Saturday, July 18, 2009


This post is part two of a four part series about OPEN CURRENCIES. In part one, I talked about the need for an "open transport network." For the purposes of this post I will assume that as a base.

So what happens after we have a transport network in which any currency is allowed to make transactions? That sounds great, but as we all know there are countless different types of currency. How can we make sure the transport network knows how to deal with them all?


Before getting into how a transport network could interact with rules, I want to make an assertion. On this blog, we define currencies as "
formal information systems that allow communities to interact with flows." Doesn't that sound a little like "keeping score?" When we keep score, we measure a flow of something that happened in a game. We then base our game play on the record of those flows. With this in mind, we make the assertion that the rules that define a currency share a deep structure with the rules that define a game. A currency is a game we play together to build wealth (thanks Eric for that insight). Our community decides to count things in certain ways that make visible the things that our community values. From this point of view, monetary currencies make up only a tiny part of the currency spectrum (thanks Art for that analogy). The currency spectrum includes everything from voting, grades, diplomas, Fair Trade Certified badges, movie tickets, etc.

So why go into a rant about the expanded definition of currency here? Because, what really makes all these currencies interesting is how they interact. My credit score tells the bank how much and under what terms to lend me money. Two currencies interacting in a formal structure. So let's consider this in the light of OPEN.

The first aspect of OPEN RULES is that the users should know the rules of the games they are playing. Do you know how your credit score is calculated? I don't. I didn't agree to that game, and I don't even know the rules. In fact, how could I legitimately consent to play a game, unless I knew the rules?

Consider this: there are two types of games. One is where knowledge of the rules is not expert knowledge, and mastery comes from understanding the patterns of the game. Chess is one such example. The rules are pretty simple, but mastery is not. The other type is when the rules of the game become so complicated that mastery of the game is synonymous with mastery of the rules. Are these fun or even fair games? This how bankers (and lawyers) gain their power. They know more about the rules than the rest of us.

So, the first part of OPEN RULES is the premise that in order for people to legitimately consent to be part of any social game (or currency), the rules must be readily available and relatively easy to understand (not in legalese).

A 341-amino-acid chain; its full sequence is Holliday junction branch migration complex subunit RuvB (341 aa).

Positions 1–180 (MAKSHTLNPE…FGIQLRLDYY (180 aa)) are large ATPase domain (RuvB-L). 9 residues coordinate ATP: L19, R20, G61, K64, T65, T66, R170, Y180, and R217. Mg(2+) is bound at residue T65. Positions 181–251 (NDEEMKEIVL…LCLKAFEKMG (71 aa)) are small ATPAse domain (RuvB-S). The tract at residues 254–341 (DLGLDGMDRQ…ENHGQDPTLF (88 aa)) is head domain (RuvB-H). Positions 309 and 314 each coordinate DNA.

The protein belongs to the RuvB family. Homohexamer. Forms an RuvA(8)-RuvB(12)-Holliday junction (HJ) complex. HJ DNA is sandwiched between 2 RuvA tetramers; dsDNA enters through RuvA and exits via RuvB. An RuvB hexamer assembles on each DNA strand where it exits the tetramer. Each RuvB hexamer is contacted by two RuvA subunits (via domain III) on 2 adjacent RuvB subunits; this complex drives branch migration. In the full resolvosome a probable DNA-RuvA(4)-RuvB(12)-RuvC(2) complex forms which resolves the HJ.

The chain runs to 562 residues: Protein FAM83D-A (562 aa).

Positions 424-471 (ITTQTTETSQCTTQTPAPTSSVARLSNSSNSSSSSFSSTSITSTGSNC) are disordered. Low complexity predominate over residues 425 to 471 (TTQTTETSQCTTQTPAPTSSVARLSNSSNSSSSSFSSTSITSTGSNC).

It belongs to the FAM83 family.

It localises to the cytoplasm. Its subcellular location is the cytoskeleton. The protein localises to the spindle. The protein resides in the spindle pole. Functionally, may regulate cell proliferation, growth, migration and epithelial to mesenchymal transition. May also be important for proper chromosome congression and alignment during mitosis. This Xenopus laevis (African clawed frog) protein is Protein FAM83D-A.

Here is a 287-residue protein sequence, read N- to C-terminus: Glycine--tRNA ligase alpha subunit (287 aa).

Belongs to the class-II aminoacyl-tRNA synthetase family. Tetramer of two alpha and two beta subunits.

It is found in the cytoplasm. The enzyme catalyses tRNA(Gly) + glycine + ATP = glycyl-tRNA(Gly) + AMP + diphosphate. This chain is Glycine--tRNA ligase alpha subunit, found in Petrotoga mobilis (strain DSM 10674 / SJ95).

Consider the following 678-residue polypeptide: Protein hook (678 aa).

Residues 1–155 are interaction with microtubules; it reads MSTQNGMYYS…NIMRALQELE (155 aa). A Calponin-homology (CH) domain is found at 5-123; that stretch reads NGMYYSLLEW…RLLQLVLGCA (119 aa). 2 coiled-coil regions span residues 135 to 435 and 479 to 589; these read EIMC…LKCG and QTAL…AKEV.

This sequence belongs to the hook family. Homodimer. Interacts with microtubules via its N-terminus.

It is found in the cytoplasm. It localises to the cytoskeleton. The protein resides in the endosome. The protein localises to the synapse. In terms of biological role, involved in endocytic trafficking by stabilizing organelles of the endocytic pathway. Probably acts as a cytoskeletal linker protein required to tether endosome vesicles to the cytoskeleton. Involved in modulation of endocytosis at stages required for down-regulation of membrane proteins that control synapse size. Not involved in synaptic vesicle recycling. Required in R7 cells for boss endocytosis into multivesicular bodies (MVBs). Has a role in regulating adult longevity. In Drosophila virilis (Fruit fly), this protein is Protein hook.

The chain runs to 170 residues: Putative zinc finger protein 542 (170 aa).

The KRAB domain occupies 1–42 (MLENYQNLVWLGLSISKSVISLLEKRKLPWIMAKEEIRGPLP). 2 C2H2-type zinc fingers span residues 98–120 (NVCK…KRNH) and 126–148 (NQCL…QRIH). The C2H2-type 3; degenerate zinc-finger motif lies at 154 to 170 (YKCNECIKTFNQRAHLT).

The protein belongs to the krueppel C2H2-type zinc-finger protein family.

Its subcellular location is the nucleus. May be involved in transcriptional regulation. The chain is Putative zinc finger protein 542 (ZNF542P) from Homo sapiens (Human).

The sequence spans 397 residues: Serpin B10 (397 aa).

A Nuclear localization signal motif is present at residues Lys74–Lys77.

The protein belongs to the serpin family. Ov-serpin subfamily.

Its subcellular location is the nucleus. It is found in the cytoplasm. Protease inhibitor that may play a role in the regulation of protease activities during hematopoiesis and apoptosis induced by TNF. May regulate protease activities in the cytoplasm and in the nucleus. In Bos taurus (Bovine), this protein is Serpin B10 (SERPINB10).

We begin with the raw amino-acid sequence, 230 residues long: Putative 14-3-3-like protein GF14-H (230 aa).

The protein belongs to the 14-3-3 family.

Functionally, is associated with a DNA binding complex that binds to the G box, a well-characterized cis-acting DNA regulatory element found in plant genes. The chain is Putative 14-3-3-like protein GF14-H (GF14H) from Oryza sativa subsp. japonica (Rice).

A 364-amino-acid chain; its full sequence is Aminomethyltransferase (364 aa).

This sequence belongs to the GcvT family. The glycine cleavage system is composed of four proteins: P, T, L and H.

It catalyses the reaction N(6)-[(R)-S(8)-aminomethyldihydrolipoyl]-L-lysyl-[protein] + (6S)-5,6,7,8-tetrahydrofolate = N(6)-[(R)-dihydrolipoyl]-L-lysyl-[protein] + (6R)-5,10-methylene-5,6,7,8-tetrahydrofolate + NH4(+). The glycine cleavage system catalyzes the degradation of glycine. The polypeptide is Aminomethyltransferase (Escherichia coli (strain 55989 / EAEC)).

Let's return to the analogy of chess. Chess did not always have the same rules. In fact, it has been evolving in stages since the 6th century. It wasn't until the late 15th century that the rules of chess, as we know them today, came into being. Consider how this evolution happened. Did a monarch decree that all chess must be played a certain way? No. Did an official "chess committee" form, research the best possible rules, and then impose them on the rest of us? Clearly not. Instead, the players themselves were constantly experimenting with new rules, and sometimes these experiments caught on because they made the game more fun. Chess has open rules. I am free to use a chess board and make up any rules I like. If enough people like my new rules, they will play the game that way. The game of chess is still evolving to this day. Check out these modern experiments: four-player chess, 3d chess

Currencies need to be able to evolve in the same way: not controlled from a central committee, but emerging from the creativity of the users. Open source software allows programmers to "fork" a piece of software if they want to change something. If the changes are liked by the community of users, they are adopted. Open Rules in a currency allow users to "fork" a currency in the same way. If I don't like the rules of a given currency, I can start a new currency with rules I do like and invite others to play with me. If those rules allow us to build more wealth, they will catch on in the same way that new rules of chess caught on. It might also be the case that the currency evolves to fit two separate niches, and that's fine too. There will be an endless variety of currencies that fill specific niches.